by Schwartz, Adina (1982)
In the opening pages of The Wealth of Nations, Adam Smith describes how pins are made in a factory: "One man draws out the wire, another straights it, a third cuts it, a fourth points it,"' and so on to eighteen distinct operations. Some workers may perform two or three of these tasks; many repeatedly execute only one operation. In contemporary industrial societies, many people work at analogues of Smith's jobs: jobs in which persons are hired to perform series of set actions such as assembly line work, keypunching, or being a clerk on an automated checkout line.2 These routine jobs provide people with almost no opportunities for for- mulating aims, for deciding on means for achieving their ends, or for adjusting their goals and methods in the light of experience. Smith's workers and their modern counterparts do not design the overall goals of the factories, offices, or service operations in which they are employed. More important, individual workers do not decide how to perform their particular jobs. Instead of being hired to achieve certain goals and left to select and pursue adequate means, workers are employed to perform pre- cisely specified actions. Even the order in which they perform those opera- tions, the pace at which they work, and the particular bodily movements they employ are largely determined by others' decisions. When these job consists of such mechanical activity, workers are in effect paid for blindly pursuing ends that others have chosen, by means that they judge adequate. The existence of these jobs is of little concern to contemporary social and political philosophers. This paper will argue, however, that this unconcerned stance is fundamentally at odds with the widely held view that a just society respects all its members as autonomous agents. If we care about the free development of all members of society, I will show, we must demand that no one be employed at the sorts of jobs that have just been described. We must also advocate a certain alternative to the current arrangement of industrial employment and must ask for government measures to effect this rearrangement. (p.364)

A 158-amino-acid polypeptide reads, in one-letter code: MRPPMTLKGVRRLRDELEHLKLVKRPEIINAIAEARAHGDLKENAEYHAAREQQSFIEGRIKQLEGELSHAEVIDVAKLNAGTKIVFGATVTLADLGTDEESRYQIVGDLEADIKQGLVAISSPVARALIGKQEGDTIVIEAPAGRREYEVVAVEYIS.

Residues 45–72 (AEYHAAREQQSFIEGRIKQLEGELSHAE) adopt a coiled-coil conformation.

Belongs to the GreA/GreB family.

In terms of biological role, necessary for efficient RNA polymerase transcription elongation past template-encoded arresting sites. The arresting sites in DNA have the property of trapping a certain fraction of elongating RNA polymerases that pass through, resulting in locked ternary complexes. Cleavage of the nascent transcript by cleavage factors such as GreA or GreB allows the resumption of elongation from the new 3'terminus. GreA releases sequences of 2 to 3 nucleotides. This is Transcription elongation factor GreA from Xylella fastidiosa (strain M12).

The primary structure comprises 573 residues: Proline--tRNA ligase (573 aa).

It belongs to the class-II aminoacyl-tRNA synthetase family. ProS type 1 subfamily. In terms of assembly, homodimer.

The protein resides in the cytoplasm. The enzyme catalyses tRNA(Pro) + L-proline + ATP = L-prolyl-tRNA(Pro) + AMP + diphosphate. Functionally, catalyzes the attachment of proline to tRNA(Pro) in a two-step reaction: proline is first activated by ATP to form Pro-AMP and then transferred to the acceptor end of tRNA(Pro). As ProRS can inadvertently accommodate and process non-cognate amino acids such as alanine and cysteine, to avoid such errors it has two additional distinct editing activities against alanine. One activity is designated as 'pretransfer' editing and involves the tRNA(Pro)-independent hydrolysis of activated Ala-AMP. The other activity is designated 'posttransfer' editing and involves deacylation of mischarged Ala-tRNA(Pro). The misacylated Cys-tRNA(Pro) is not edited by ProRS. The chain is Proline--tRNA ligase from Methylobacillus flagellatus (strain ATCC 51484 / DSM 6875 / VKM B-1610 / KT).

KeywordsAdam Smith, Autonomy, Ethics, Meaningful Work, Meaningless Work, Capitalism, Industrial Society, Paid Labour, Hired Labour
ThemesPsychological Centrality of Work, Autonomy, Meaningful Work
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